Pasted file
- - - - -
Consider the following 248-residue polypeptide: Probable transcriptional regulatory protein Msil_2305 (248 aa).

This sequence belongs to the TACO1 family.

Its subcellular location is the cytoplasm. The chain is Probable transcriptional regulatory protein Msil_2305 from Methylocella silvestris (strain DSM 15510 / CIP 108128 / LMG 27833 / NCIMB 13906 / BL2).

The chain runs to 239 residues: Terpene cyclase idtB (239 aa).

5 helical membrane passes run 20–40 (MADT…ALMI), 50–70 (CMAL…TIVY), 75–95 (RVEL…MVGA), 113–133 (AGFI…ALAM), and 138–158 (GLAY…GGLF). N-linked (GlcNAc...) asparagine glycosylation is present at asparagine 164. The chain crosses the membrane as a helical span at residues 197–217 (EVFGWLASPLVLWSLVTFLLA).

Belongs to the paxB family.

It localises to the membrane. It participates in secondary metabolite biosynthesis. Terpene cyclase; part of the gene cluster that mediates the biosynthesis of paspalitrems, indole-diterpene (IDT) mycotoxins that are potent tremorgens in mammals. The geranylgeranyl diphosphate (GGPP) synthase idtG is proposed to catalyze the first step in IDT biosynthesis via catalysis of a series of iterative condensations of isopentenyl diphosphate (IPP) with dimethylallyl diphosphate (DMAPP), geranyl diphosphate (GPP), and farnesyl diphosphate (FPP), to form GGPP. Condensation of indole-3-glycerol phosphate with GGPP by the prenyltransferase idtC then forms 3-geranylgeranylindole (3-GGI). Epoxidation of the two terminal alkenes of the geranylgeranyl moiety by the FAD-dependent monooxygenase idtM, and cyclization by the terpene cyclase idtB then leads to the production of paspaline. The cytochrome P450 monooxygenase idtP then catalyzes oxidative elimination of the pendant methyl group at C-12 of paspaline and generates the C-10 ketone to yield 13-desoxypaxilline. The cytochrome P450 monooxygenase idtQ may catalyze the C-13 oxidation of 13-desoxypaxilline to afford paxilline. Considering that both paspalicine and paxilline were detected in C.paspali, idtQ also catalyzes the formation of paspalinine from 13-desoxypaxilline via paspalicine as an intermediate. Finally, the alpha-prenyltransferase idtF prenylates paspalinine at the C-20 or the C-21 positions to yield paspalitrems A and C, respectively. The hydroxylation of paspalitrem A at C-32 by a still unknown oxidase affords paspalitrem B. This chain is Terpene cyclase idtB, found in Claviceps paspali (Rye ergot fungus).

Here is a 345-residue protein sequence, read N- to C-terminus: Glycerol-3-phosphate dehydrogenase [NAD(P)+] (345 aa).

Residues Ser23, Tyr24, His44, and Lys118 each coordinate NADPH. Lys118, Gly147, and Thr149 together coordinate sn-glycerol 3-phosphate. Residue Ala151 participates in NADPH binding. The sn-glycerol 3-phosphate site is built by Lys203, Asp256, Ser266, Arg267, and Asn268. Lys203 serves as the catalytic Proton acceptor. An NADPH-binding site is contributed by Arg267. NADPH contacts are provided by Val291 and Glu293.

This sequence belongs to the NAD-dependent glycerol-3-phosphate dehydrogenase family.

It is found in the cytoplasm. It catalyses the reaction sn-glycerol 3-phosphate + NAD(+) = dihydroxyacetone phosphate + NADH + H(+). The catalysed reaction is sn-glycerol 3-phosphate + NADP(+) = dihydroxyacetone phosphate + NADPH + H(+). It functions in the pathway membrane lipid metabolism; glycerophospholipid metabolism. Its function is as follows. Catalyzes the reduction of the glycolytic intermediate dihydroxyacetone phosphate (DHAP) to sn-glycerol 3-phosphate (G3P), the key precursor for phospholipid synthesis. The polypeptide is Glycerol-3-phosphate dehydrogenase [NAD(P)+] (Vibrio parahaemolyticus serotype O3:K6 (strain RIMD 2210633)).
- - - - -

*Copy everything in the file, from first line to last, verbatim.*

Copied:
Consider the following 248-residue polypeptide: Probable transcriptional regulatory protein Msil_2305 (248 aa).

This sequence belongs to the TACO1 family.

Its subcellular location is the cytoplasm. The chain is Probable transcriptional regulatory protein Msil_2305 from Methylocella silvestris (strain DSM 15510 / CIP 108128 / LMG 27833 / NCIMB 13906 / BL2).

The chain runs to 239 residues: Terpene cyclase idtB (239 aa).

5 helical membrane passes run 20–40 (MADT…ALMI), 50–70 (CMAL…TIVY), 75–95 (RVEL…MVGA), 113–133 (AGFI…ALAM), and 138–158 (GLAY…GGLF). N-linked (GlcNAc...) asparagine glycosylation is present at asparagine 164. The chain crosses the membrane as a helical span at residues 197–217 (EVFGWLASPLVLWSLVTFLLA).

Belongs to the paxB family.

It localises to the membrane. It participates in secondary metabolite biosynthesis. Terpene cyclase; part of the gene cluster that mediates the biosynthesis of paspalitrems, indole-diterpene (IDT) mycotoxins that are potent tremorgens in mammals. The geranylgeranyl diphosphate (GGPP) synthase idtG is proposed to catalyze the first step in IDT biosynthesis via catalysis of a series of iterative condensations of isopentenyl diphosphate (IPP) with dimethylallyl diphosphate (DMAPP), geranyl diphosphate (GPP), and farnesyl diphosphate (FPP), to form GGPP. Condensation of indole-3-glycerol phosphate with GGPP by the prenyltransferase idtC then forms 3-geranylgeranylindole (3-GGI). Epoxidation of the two terminal alkenes of the geranylgeranyl moiety by the FAD-dependent monooxygenase idtM, and cyclization by the terpene cyclase idtB then leads to the production of paspaline. The cytochrome P450 monooxygenase idtP then catalyzes oxidative elimination of the pendant methyl group at C-12 of paspaline and generates the C-10 ketone to yield 13-desoxypaxilline. The cytochrome P450 monooxygenase idtQ may catalyze the C-13 oxidation of 13-desoxypaxilline to afford paxilline. Considering that both paspalicine and paxilline were detected in C.paspali, idtQ also catalyzes the formation of paspalinine from 13-desoxypaxilline via paspalicine as an intermediate. Finally, the alpha-prenyltransferase idtF prenylates paspalinine at the C-20 or the C-21 positions to yield paspalitrems A and C, respectively. The hydroxylation of paspalitrem A at C-32 by a still unknown oxidase affords paspalitrem B. This chain is Terpene cyclase idtB, found in Claviceps paspali (Rye ergot fungus).

Here is a 345-residue protein sequence, read N- to C-terminus: Glycerol-3-phosphate dehydrogenase [NAD(P)+] (345 aa).

Residues Ser23, Tyr24, His44, and Lys118 each coordinate NADPH. Lys118, Gly147, and Thr149 together coordinate sn-glycerol 3-phosphate. Residue Ala151 participates in NADPH binding. The sn-glycerol 3-phosphate site is built by Lys203, Asp256, Ser266, Arg267, and Asn268. Lys203 serves as the catalytic Proton acceptor. An NADPH-binding site is contributed by Arg267. NADPH contacts are provided by Val291 and Glu293.

This sequence belongs to the NAD-dependent glycerol-3-phosphate dehydrogenase family.

It is found in the cytoplasm. It catalyses the reaction sn-glycerol 3-phosphate + NAD(+) = dihydroxyacetone phosphate + NADH + H(+). The catalysed reaction is sn-glycerol 3-phosphate + NADP(+) = dihydroxyacetone phosphate + NADPH + H(+). It functions in the pathway membrane lipid metabolism; glycerophospholipid metabolism. Its function is as follows. Catalyzes the reduction of the glycolytic intermediate dihydroxyacetone phosphate (DHAP) to sn-glycerol 3-phosphate (G3P), the key precursor for phospholipid synthesis. The polypeptide is Glycerol-3-phosphate dehydrogenase [NAD(P)+] (Vibrio parahaemolyticus serotype O3:K6 (strain RIMD 2210633)).